Since we’re paying the same as we were before even though we now owe less each month, we’ll actually be paying an additional $220 towards the principle of our loan each month. This will shave nine years off the term of our loan – even if we never raise our overpayment.

So, by not paying anymore than we have been each month, we’ll get through our loan nine years earlier. Like I said earlier, I’m not sure what took us so long to refinance with low rates like these!

Found Money

Even though I thought we shaved every possible unneeded expense from our budget, I overlooked the enormous savings to be had by refinancing our mortgage to lock in a lower rate.

Sometimes it’s the most obvious things that need reevaluated in our budget. Maybe it took clearing out all of the smaller clutter from our budget before we could see the single biggest opportunity for savings.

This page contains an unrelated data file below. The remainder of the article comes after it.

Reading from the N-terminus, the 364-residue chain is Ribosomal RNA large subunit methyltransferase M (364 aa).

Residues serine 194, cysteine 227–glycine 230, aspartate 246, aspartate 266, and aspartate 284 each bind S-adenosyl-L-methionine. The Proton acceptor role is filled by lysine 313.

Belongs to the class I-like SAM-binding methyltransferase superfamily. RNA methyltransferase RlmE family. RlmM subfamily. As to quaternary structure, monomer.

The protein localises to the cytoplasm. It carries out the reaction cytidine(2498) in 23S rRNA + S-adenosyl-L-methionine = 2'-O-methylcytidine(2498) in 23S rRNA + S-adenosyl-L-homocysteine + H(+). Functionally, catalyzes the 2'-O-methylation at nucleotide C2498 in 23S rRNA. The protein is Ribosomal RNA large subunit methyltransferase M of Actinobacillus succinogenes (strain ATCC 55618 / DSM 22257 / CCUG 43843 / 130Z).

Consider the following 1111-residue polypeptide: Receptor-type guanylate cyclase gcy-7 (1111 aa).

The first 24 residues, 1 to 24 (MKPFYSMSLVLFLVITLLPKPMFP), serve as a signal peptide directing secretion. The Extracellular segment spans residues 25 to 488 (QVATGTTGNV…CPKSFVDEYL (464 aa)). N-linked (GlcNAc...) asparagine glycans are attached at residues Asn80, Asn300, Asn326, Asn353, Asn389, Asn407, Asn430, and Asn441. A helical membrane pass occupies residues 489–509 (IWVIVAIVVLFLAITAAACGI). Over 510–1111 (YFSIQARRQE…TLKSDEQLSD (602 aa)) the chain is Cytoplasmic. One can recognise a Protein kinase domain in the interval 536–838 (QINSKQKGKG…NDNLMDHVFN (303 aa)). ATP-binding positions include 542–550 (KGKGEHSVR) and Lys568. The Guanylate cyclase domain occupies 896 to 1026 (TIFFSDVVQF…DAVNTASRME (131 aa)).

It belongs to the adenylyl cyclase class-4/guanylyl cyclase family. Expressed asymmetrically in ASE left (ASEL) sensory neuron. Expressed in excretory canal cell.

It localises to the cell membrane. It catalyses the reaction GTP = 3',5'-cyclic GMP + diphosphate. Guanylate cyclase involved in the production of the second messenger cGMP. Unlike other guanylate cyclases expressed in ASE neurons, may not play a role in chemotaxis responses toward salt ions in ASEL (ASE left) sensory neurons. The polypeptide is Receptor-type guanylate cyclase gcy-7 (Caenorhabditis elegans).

How about you? Is there a major beast sneaking under the radar in your budget too?

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What Appeals to You Most When it Comes to Living with Less?

23 Jan
by Jenny, posted in Consumerism/Minimalism   |  12 Comments

Two weeks ago week I asked a simple question which received some terrific responses: What appeals to you most when it comes to living with less?

Below is a peek at what the Facebook community had to say:

what appeals to you most when it comes to living with less

Continue Reading

Kiss Your Debt Goodbye: Three Steps to Debt Freedom

16 Jan
by Jenny, posted in Money Honey   |  4 Comments

Make this the year you tackle those lingering debts. Shedding the restriction and stress that debt evokes is well worth the effort. It may seem overwhelming, but you can break it down into manageable pieces.